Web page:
It's the owner of some of the most recognizable consumer brand names in the world. Procter & Gamble (PG -0.46%) is the parent to Tide laundry detergent, Gillette razors, and Luvs diapers, just to name a few. These have been premier go-to brands for years, if not decades.
Nothing last forever, though, particularly for companies that don't adapt. Between young people's interest in brands other than the ones preferred by their parents and the advent of the internet making it easy to find those alternatives, P&G's dominating size eventually became a liability. Nimbleness matters. People want a more personalized connection with the manufacturer of their consumer goods.
The thing is, Procter & Gamble is finally moving in that direction. It has been, in fact, for years. It's just taken time because P&G is a huge, complex company that has to rebuild its culture, supply chain, product design approach, and marketing efforts from the ground up. It will take even more time to finish the job. Five years from now, though, the new and improved Procter & Gamble might well have restored its former glory.
Nothing's gone unquestioned
Thank now-former CEO A.G. Lafley, who expanded the company's size during his first stint as chief executive between 2000 and 2009, ultimately more than doubling the number of brand names the company owned. When he was rehired as CEO in 2013, he'd changed his mind (at least to some degree). By 2014, Lafley led the company to begin selling more than half of its product brands and focus on the remainder that accounted for 90% of revenue and 95% of sales.
By the time he stepped down in 2015, much of that divestiture work had been done, including the $12.5 billion sale of much its beauty business to Coty that would be consummated in 2016 shortly after David Taylor took the helm. Taylor's task was mostly to steer the newly restructured, slimmed-down organization into the modern era, and he's moved decidedly in this direction.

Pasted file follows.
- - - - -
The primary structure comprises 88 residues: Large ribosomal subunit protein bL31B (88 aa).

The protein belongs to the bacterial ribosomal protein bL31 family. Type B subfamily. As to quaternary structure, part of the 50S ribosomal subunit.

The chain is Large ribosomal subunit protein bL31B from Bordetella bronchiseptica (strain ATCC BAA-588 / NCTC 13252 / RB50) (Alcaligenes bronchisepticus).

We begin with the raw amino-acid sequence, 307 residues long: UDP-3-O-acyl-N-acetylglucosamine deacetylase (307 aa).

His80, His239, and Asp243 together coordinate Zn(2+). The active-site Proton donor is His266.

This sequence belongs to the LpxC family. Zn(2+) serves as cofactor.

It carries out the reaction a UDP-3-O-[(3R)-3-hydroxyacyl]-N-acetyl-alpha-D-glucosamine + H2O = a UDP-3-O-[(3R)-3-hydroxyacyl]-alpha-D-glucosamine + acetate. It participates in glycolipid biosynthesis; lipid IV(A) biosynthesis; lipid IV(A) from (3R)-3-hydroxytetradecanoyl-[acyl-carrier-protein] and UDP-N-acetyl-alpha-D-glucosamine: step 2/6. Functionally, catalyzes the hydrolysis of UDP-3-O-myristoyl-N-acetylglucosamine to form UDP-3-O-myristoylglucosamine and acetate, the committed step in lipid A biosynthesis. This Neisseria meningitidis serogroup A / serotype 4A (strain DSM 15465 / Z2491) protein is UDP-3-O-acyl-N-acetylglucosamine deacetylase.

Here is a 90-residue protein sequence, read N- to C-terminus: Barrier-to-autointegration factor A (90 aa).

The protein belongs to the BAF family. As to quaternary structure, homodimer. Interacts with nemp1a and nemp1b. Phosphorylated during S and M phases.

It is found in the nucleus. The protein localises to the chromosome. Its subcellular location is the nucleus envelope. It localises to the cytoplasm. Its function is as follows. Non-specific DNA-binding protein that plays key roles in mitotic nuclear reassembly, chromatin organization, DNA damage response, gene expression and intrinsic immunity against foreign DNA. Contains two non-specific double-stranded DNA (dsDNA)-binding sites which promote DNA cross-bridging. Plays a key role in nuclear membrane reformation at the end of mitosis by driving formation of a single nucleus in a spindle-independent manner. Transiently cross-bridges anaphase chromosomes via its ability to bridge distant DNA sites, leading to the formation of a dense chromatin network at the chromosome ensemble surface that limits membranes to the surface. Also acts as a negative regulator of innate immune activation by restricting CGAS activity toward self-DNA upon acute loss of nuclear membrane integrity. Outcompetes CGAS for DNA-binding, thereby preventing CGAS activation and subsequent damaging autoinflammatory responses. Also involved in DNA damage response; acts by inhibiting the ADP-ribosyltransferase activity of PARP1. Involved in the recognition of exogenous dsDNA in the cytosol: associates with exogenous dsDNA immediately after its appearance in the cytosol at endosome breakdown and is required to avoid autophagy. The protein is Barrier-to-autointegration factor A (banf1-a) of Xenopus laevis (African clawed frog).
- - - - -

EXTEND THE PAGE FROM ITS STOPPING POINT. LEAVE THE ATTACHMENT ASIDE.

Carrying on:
Case in point: The company's marketing effort has been overhauled in a big way. Taylor explained during the fiscal year-end conference call held on July 30, 2019, "We are going from generic demographic targeting, like women aged 18 to 35, to more than 350 precise smart audiences, like first-time [moms], millennial professionals or first-time washing machine owners, to help us reach the right people at the right time, in the right place."
It's not just a new kind of marketing, though. Product innovation has adapted, too. Chief among its changes is that Procter & Gamble is doing more of it. For example, in 2018 the company embraced the idea of products made with natural components rather than artificial building blocks. It's also becoming something of a hit at the annual Consumer Electronics Show held in January, a venue generally dominated by decidedly tech-focused companies. At this year's show, P&G touted a baby monitoring system managed by a smartphone, a robot that delivers toilet paper to you while you're in the bathroom, and more.
Taylor's even bucked the long-standing trend of promoting almost solely from within the company by encouraging the hire of external candidates that bring a new perspective with them.
Not finished yet
The rebuild is working. After 2017's revenue headwind and a profit headwind in 2018 and 2019, both sales and earnings are finally on a growth trajectory. That was the case before the coronavirus rattled the world and disrupted supply chains anyway, and it will likely be the case once the COVID-19 contagion is in the rearview mirror.
The kind of overhaul being implemented is the sort of work that can take years to finish, though, and the Taylor-led Procter & Gamble isn't yet finished. As much growth as the company has mustered just since he's taken over, the best is yet to come. Analysts are calling for sales growth of 3.5% this fiscal year, and while next year's estimated revenue growth of 1.4% is far from thrilling, bear in mind the company's developed something of a penchant for beating estimates. By 2025, the reinvented P&G could easily be the consumer staples powerhouse it was a couple of decades ago, nearing $80 billion worth of annual sales. The dividend, which currently yields 2.67% of the stock's price, isn't likely to be threatened in the meantime, either.
It's certainly a very compelling bullish case for investors willing to stick with it that long.